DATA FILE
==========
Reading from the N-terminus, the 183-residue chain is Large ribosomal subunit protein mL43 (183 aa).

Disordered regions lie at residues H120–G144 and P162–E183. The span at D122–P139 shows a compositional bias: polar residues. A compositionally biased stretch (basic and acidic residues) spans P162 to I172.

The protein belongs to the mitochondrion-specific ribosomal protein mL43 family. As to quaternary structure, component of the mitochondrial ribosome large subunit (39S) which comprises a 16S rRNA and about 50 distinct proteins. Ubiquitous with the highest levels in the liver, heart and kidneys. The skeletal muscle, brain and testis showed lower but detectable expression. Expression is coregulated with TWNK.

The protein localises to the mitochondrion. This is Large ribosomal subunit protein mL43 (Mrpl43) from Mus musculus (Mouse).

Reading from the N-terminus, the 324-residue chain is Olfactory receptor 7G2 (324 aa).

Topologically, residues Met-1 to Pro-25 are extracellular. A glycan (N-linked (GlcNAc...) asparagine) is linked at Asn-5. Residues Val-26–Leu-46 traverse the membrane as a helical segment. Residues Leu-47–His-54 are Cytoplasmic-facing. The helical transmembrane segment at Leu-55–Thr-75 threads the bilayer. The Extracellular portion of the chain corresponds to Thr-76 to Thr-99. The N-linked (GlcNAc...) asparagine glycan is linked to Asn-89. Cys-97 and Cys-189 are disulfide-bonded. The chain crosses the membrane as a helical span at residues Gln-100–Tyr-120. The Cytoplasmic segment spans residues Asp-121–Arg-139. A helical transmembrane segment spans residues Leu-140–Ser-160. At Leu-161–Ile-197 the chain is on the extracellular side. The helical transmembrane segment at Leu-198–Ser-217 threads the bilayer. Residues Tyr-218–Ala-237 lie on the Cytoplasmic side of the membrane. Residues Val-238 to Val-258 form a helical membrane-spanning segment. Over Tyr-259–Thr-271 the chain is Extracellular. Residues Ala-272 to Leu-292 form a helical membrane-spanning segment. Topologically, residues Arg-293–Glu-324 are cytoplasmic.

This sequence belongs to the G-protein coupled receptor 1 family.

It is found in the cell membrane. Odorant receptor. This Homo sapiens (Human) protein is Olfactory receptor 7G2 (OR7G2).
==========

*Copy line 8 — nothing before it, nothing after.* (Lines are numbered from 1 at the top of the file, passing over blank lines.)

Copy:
It is found in the cell membrane. Odorant receptor. This Homo sapiens (Human) protein is Olfactory receptor 7G2 (OR7G2).